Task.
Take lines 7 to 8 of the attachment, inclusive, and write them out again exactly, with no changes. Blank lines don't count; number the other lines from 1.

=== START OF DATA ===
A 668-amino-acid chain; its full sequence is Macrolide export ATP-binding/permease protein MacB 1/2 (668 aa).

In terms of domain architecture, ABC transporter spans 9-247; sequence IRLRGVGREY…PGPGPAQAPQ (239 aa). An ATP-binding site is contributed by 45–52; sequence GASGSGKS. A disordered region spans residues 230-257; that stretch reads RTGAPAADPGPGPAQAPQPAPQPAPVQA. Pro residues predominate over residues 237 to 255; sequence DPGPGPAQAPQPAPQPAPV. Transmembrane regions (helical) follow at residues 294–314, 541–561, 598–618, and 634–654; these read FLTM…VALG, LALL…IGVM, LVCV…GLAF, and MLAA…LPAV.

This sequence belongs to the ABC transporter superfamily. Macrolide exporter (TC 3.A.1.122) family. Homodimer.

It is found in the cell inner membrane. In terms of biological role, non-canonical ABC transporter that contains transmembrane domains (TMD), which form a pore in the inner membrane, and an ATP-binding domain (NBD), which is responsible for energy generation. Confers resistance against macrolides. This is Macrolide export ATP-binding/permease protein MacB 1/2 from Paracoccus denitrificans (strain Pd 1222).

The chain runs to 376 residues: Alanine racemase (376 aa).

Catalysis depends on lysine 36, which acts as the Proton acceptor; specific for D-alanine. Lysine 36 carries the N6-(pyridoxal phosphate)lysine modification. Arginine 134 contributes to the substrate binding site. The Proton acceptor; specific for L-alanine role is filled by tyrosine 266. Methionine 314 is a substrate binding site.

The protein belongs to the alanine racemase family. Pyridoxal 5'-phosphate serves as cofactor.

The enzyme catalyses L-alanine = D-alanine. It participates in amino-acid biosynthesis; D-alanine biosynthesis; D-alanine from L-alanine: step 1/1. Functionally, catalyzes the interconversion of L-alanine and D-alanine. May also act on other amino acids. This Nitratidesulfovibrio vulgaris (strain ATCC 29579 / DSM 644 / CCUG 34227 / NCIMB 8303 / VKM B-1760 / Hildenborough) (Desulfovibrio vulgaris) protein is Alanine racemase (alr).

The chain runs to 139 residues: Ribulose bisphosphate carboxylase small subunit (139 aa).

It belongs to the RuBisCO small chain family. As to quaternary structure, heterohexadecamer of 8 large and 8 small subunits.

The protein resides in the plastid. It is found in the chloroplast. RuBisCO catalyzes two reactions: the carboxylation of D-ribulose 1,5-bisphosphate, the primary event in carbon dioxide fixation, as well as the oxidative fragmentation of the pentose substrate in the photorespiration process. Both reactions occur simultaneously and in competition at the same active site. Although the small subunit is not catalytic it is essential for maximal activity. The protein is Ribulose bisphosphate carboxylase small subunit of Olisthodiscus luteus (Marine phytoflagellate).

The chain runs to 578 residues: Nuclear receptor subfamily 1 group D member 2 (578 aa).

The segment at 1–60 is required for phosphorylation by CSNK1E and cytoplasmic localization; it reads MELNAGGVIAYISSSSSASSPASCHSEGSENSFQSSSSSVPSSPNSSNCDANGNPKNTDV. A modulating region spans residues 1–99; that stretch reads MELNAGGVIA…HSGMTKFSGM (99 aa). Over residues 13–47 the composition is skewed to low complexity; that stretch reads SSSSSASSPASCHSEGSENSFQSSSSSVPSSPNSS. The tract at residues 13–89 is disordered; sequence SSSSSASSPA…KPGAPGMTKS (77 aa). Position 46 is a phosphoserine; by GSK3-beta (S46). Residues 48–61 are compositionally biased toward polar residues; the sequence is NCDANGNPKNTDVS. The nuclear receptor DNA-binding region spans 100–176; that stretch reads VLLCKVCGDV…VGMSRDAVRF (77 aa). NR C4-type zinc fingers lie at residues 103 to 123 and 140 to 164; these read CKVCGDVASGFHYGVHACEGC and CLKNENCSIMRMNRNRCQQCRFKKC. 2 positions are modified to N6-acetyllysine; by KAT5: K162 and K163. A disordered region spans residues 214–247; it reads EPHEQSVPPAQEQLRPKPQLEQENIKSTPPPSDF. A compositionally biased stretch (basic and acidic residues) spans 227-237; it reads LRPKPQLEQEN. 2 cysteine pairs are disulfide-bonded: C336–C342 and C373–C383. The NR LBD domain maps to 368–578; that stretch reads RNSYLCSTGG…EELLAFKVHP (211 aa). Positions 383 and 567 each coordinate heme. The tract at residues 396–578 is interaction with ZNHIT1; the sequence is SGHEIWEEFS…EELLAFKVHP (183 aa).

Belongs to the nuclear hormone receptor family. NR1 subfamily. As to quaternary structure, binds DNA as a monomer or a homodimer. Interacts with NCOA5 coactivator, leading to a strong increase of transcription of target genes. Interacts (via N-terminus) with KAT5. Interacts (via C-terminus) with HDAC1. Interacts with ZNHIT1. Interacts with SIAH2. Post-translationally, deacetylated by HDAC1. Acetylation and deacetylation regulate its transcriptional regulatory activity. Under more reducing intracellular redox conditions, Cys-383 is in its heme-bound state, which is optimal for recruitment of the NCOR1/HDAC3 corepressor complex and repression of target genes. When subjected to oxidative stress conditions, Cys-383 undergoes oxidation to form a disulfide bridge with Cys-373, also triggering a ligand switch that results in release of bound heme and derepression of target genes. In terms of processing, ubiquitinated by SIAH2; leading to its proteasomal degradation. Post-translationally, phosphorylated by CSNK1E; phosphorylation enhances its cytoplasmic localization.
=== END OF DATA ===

The protein belongs to the alanine racemase family. Pyridoxal 5'-phosphate serves as cofactor.

The enzyme catalyses L-alanine = D-alanine. It participates in amino-acid biosynthesis; D-alanine biosynthesis; D-alanine from L-alanine: step 1/1. Functionally, catalyzes the interconversion of L-alanine and D-alanine. May also act on other amino acids. This Nitratidesulfovibrio vulgaris (strain ATCC 29579 / DSM 644 / CCUG 34227 / NCIMB 8303 / VKM B-1760 / Hildenborough) (Desulfovibrio vulgaris) protein is Alanine racemase (alr).